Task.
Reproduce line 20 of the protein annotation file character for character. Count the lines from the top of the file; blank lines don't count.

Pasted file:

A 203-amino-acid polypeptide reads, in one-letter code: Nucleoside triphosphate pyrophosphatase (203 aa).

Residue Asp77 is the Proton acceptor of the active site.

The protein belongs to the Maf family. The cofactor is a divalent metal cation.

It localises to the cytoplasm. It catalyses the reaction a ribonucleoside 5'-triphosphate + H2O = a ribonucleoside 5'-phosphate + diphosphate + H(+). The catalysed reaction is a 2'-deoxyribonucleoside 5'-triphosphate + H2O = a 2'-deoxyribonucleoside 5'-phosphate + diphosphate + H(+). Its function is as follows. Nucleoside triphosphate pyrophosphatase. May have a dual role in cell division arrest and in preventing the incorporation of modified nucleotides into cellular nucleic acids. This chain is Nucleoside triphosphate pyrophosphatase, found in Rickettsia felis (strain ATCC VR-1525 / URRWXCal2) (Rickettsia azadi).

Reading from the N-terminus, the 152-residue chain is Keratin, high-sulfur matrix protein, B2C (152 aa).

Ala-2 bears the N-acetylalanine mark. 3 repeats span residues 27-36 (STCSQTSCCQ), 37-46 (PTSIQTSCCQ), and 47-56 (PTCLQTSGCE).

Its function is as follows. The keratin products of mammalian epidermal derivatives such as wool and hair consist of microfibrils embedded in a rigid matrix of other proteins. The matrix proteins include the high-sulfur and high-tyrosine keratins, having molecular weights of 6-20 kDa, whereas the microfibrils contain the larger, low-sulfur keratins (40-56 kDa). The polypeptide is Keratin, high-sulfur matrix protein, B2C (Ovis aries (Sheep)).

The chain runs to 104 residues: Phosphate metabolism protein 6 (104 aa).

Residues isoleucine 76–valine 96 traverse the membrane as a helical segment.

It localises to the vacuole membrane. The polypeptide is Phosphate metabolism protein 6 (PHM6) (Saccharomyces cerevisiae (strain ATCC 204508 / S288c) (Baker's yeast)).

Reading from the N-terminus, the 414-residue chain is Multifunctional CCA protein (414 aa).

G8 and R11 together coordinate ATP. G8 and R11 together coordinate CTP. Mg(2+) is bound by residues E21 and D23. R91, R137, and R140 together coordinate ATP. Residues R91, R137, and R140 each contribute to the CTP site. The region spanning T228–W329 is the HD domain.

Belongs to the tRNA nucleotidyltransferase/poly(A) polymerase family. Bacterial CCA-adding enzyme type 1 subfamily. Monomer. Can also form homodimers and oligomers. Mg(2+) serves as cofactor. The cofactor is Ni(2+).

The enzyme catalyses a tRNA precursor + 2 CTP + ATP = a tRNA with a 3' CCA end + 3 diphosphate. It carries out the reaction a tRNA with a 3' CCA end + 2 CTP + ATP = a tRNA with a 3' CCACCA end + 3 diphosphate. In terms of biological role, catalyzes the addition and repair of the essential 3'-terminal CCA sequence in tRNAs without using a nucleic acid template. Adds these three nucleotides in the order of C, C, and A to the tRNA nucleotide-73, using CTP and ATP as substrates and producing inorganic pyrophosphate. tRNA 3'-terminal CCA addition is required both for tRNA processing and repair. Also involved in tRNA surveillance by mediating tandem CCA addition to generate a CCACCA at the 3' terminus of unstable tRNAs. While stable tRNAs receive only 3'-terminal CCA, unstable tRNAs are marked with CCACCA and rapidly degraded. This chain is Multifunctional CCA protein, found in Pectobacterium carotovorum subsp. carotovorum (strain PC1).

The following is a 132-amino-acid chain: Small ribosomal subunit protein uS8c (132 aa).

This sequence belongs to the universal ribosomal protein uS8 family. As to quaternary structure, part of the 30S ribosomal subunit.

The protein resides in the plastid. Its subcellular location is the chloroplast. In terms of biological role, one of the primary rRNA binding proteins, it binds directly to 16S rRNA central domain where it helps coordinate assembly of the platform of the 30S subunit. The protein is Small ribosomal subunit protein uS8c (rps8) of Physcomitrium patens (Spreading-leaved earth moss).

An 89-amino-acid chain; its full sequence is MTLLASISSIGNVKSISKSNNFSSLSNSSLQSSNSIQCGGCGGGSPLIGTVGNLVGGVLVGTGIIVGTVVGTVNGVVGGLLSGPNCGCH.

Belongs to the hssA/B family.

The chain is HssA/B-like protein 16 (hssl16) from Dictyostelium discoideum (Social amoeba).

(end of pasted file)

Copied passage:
The chain is HssA/B-like protein 16 (hssl16) from Dictyostelium discoideum (Social amoeba).